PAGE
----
I have to admit to being a sucker for a good post-apocalyptic novel, so the premise of Claire Vaye Watkins’ novel ‘Gold Fame Citrus’ had me instantly hooked. Desert sands have laid waste to the south-west of America and the vast, rolling waves of the Amargosa Dune Sea have left California, and anyone still living there, stranded. Luz and Ray, survivors of the Mojave population, are not leaving. They survive on water rations, black market food and each other. Then Ig explodes into their fragile lives. Two years old, undernourished and wild, Ig needs Luz more than anyone ever has before. So Luz and Ray steal her and now the only way to survive is to escape the wasteland. Venturing into the dark heart of the Amargosa, Luz and Ray must hunt for a better life for themselves and for Ig. For in the middle of the dunes, there is supposed to be a camp of believers. And they are supposed to be led by a man who can find water.
From the outset of the novel it is clear that, whilst the setting is post-apocalyptic, Watkins is more concerned with exploring the frontiers of the heart than the desert frontier that her characters find themselves in. There is a surprising lack of world-building in the first part of the novel and, at first, I did find myself struggling to understand what was going in. Watkins throws terminology (Mojave, Amargosa, Raindance) around without ever really explaining it and, at first, I felt bombarded with words and situations without anything to ground me in the world of the novel. It also doesn’t help that, at the start of the book at least, Ray and Luz are also frustratingly bland characters, their sole purposes in life to be needed and to be needy respectively.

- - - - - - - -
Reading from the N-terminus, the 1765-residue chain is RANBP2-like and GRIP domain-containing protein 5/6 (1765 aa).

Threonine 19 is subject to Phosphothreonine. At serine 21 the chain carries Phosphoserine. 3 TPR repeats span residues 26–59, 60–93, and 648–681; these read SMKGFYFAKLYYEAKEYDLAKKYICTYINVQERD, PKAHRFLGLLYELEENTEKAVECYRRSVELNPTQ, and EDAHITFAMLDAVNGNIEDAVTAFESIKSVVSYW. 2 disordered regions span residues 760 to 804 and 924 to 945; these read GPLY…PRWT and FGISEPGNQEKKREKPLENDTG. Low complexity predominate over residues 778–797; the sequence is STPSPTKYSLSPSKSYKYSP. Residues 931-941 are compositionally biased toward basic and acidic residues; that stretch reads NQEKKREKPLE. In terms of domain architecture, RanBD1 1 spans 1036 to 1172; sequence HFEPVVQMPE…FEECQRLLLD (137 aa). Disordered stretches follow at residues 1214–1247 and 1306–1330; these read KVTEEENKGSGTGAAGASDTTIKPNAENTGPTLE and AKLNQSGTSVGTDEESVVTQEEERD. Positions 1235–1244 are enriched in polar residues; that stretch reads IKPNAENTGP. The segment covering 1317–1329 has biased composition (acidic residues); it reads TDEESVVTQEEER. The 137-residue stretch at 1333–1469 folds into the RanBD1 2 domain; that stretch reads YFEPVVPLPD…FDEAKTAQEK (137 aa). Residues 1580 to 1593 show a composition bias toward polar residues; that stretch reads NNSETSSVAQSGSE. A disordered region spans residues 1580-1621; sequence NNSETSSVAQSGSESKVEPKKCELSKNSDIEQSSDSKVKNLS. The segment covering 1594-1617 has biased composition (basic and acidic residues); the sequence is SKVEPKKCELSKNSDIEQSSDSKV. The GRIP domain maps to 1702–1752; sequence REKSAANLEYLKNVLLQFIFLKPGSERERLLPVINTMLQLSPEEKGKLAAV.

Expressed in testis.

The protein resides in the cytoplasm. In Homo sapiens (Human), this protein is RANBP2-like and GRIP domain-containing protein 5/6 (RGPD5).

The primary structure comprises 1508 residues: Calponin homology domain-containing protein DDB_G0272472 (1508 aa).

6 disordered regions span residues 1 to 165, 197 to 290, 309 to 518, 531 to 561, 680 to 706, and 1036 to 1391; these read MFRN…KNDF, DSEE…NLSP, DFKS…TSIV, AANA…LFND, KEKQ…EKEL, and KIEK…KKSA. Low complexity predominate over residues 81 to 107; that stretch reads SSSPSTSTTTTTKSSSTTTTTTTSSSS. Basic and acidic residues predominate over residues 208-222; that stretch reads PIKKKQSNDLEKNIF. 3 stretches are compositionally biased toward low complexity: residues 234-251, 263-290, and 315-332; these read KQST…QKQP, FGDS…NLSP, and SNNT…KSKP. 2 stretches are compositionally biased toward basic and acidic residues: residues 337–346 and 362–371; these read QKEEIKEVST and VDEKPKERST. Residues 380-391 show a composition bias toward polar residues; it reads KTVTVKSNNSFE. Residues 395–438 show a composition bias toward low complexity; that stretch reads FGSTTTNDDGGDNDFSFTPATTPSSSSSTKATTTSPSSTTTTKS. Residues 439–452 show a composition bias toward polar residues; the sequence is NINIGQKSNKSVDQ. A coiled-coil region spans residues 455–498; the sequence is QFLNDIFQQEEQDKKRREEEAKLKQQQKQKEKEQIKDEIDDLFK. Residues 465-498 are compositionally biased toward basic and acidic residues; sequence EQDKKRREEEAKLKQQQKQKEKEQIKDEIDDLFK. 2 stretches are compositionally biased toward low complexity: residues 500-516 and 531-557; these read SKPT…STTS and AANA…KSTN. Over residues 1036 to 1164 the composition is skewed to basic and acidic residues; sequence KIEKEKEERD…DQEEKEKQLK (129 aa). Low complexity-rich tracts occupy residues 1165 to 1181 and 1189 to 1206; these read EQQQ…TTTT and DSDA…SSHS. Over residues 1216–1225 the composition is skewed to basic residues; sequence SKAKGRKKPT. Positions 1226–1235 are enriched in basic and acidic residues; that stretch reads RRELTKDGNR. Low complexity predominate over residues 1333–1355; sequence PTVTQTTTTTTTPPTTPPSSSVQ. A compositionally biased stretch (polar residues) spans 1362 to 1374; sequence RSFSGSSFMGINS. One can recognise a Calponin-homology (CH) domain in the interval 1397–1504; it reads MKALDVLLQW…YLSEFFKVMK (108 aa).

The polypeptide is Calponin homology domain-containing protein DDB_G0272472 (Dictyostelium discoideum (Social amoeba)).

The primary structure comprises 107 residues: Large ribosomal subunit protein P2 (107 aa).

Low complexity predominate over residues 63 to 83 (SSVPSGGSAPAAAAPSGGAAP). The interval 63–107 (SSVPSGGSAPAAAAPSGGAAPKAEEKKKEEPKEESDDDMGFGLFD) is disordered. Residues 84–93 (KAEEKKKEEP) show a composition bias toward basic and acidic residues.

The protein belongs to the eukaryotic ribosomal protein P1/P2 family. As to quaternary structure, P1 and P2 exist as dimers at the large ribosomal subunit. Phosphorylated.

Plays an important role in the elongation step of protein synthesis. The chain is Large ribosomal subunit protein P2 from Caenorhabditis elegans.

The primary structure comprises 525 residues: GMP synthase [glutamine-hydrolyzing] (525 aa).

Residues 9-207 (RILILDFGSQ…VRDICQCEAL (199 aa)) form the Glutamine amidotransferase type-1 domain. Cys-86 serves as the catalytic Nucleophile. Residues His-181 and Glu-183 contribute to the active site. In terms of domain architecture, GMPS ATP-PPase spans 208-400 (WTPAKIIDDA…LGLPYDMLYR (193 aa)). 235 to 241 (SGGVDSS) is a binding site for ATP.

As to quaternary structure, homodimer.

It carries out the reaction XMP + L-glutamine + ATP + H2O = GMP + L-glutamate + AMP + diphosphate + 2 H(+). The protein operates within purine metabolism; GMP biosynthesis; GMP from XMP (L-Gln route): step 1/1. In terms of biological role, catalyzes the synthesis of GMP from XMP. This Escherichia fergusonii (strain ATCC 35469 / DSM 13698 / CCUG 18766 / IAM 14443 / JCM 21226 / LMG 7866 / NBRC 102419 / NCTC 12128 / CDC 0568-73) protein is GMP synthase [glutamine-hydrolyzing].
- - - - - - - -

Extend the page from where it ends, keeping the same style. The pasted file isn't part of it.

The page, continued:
Get over the first third of the book however and ‘Gold Fame Citrus’ really takes flight. From the discovery of Levi - a prophet-like dowser - and his camp of followers who roam across the desert, moving with the rhythms of the Dune Sea; the novel turns into an examination of the myths that we tell about ourselves and others, the fiercely selfish things that we will do to survive and the ways in which the will to survive leads both the needed and the needy to exploit those around them. Luz in particular, develops enormously as a character as we see her struggle (not always successfully) to develop her own place in the world, one in which she is no longer simply a dependant of those around her. Levi is also an interesting character, both charming and sinister all at once and it is easy to see how he has gathered followers around him, with his romantic tales of the Amargosa and the life it contains.
Watkins’ writing throughout ‘Gold Fame Citrus’ is undoubtedly literary. Her prose is often bare, even verging at times on the vulgar (if you’re not a fan of the f-bomb, the c-bomb and purple prose sex scenes, this might not be the book for you), but for the most part it is effective in conveying her meaning and themes. Sex features prominently in the book for example, and Watkins’ doesn’t hold back in her portrayal of this, but it is always used cleverly as a way for characters to connect with each other in ways they cannot seem to reach though words. It serves a purpose, and it’s often not a romantic one, and is very skilfully done. Unfortunately, other passages do not work quite as well. There are many lists – whole paragraphs or pages where a character is reciting everything they can see or can remember – and this gets terribly dull after a while. And sometimes you can’t help but wish that Watkins would just use a simple word instead of regurgitating a dictionary.
Ultimately ‘Gold Fame Citrus’ was a really mixed bag for me. If I hadn’t been reading for review, I doubt whether I would have made it past the first 100 pages, which I really don’t think work as an opening; but I did very much enjoy the latter stages of the book when it became apparent what Watkins was doing with her characters, her world and her overarching themes. Luz and Ray aren’t likeable protagonists but they become very human, especially Luz, and it is worth sticking with them and becomes very interesting to watch them both develop in unexpected ways. And whilst the language and style didn’t always work for me, Watkins can clearly write, and write extremely well. I’d certainly read more from her in the future, even if ‘Gold Fame Citrus’ wasn’t for me, an unmitigated success.
‘Gold Fame Citrus’ by Claire Vaye Watkins is published by Quercus and is available now in hardback from all good booksellers and libraries. My thanks go to the publisher and to the Real Readers scheme for supplying me with a copy of the novel in return for an unbiased review.